Applications for Round 6 of the Program closed on Sunday 23 Aug 2020. Round 7 applications will open in early 2021.
The CANA Small Grants Program supports small organising projects that educate and organise new and/or diverse voices to advocate for a rapid transformation to net zero emissions using the below understanding of climate justice.
Funding for your project
Grants from $500 to $10,000 are available to individuals and organisations. The Program is designed to resource CANA members to run high impact, low cost organising projects. We seek applications for grants of $500 to $5,000, although in exceptional cases, CANA’s Small Grant Program Committee may grant up to $10,000.
Eligibility for funding
We prioritise applicants which are smaller local organisations and individuals (including local affiliates, branches or action groups associated with larger organisations) over larger organisations with numerous staff. Organisations with greater than $2 million organisational income are excluded.
We only accept one application per organisation per round from an Australian non-profit organisation or educational institution operating within Australia.
Successful grant applicants who are not CANA members will be required to apply to join the Network and pay an annual fee - $100 for grassroots organisations. (Note that fee is waived for Aboriginal and Torres Strait Islander-led organisations).
The project has to educate and organise new and/or diverse voices to advocate for a rapid transformation to net zero emissions using the below understanding of climate justice.
Priority will be given to projects that, either:
- Build new relationships in communities most impacted by the climate crisis, empowering them to transition, adapt and create solutions that work for them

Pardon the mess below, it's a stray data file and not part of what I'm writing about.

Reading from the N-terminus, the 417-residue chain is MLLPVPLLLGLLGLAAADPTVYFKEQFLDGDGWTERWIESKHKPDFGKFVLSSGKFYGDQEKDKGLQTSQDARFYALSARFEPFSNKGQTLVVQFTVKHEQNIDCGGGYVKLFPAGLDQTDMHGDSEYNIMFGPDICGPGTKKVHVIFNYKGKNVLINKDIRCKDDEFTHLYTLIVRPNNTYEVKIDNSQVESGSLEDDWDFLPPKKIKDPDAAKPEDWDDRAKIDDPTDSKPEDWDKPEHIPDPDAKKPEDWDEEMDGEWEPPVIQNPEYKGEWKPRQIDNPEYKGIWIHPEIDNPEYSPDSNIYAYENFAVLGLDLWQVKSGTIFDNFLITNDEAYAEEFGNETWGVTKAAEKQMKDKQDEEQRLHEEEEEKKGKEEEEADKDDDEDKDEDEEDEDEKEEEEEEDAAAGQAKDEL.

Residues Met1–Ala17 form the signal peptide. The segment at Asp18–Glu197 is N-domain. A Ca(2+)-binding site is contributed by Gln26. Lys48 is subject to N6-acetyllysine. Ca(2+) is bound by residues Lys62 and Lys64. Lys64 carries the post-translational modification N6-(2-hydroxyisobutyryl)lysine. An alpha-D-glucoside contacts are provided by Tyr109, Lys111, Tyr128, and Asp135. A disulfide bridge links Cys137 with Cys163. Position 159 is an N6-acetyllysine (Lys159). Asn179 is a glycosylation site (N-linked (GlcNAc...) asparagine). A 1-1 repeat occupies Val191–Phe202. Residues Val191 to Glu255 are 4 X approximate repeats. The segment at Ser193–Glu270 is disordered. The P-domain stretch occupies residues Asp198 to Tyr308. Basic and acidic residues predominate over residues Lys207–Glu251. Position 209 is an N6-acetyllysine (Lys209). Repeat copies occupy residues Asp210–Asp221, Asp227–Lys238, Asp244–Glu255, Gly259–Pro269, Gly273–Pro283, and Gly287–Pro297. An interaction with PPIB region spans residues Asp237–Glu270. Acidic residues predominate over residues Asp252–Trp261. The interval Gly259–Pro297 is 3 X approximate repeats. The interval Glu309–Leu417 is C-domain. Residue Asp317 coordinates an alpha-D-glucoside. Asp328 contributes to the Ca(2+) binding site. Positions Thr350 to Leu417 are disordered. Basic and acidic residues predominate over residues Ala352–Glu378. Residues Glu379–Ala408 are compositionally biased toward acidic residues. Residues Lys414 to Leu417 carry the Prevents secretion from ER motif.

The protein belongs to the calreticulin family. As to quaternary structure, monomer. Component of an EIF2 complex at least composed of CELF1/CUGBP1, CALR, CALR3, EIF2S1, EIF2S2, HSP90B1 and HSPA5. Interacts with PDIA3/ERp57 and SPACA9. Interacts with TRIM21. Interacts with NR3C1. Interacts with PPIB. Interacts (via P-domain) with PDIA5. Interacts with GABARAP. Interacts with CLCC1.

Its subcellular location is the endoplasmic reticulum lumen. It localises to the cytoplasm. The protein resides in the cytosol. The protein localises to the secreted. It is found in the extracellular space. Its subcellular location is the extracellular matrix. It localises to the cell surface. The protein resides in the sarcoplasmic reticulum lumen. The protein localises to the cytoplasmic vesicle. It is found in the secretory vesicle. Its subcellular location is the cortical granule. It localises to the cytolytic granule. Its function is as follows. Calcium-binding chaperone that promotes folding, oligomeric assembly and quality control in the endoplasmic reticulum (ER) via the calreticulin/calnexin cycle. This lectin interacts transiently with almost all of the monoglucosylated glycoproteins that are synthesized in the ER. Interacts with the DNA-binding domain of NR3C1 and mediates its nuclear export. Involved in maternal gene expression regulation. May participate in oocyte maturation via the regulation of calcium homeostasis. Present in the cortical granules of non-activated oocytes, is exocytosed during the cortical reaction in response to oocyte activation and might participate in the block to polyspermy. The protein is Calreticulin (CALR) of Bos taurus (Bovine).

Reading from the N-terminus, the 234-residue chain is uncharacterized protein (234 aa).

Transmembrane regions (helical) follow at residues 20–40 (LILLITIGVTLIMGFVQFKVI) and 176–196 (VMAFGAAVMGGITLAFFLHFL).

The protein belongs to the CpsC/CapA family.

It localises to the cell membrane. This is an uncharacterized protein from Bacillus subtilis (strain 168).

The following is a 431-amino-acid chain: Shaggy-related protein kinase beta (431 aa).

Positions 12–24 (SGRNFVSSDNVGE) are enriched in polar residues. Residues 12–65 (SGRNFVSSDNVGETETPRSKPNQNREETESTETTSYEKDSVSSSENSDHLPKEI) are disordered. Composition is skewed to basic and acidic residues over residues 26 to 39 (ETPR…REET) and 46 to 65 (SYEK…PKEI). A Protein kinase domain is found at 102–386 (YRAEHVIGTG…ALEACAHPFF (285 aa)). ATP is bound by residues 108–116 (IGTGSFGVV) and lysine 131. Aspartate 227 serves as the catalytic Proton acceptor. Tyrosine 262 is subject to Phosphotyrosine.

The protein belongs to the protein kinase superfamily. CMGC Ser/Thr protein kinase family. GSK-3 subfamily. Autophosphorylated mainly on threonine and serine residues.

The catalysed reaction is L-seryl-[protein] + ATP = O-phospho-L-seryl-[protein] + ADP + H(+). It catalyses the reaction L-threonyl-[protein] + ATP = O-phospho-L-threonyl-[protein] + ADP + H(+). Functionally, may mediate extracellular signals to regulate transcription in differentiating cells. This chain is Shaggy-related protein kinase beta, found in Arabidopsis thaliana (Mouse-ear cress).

- Activate new allies as advocates
- Assist a particular community to understand the urgency of the climate crisis and gain their commitment to leading an organising project
- Help build the skills and capacity of a community or leadership team to deliver outcomes
- Have a clear strategy for delivering ongoing or scaled impact over time and are part of a long term plan for creating change
- Demonstrate that there is clear follow up from your event or campaign
- Demonstrate participant demand if the project includes training or an event
- Demonstrate that the transition is socially and environmentally just - so that all people have access to a safe climate and healthy environment.
This program is not suitable for one-off installations of renewable energy technology.
A summary of the recent independent review of the Small Grants Program 2017-2019 includes tips for strong projects.
What is Climate Justice?
Seeking justice for people who are most vulnerable, oppressed, marginalised, discriminated against and/or disadvantaged in society. These communities bear a disproportionate burden from climate change impacts (and who have often contributed least to climate change) and need support to reduce their vulnerability and increase their preparedness.
Ecologically sustainable solutions to climate change are complex and systemic, but can entrench existing and potential structural inequity and oppressive systems of power (colonialism, white supremacy, patriarchy, capitalism, imperialism). Alternatively, climate justice solutions can benefit all people and ecosystems.
Individuals from communities with lived experience of climate injustice should play a crucial role in directing and controlling the discerning of problems, creating plans, creating solutions, accessing campaign support and accessing resources (material, financial and intangible) - using the principle "nothing without us, about us". Communities should have their needs and rights widely heard for winning campaign impact that will bring justice and a fair world benefiting their own community financially, economically, environmentally, culturally and socially.
Climate justice is critical for tackling the climate crisis, with the required urgency, because increased power must ultimately come from those people who stand to lose the most from inaction on climate change. This means using (relative) privilege to support least-privileged communities by distributing or giving up power for participatory, inclusive and transparent self-determination.
Advocacy campaigns and projects focus on the intersection between climate change solutions with First Nations justice, economic and intersectional social justice, economic independence, human rights, intergenerational justice and equity, labour rights, women’s rights, gender equity, sexual justice, disability rights, racial justice, the right to a safe & healthy climate, geographic equity, ecological sustainability, and/or democratic rights.
To assist with your preparation to apply, you will need to prepare answers to the below questions: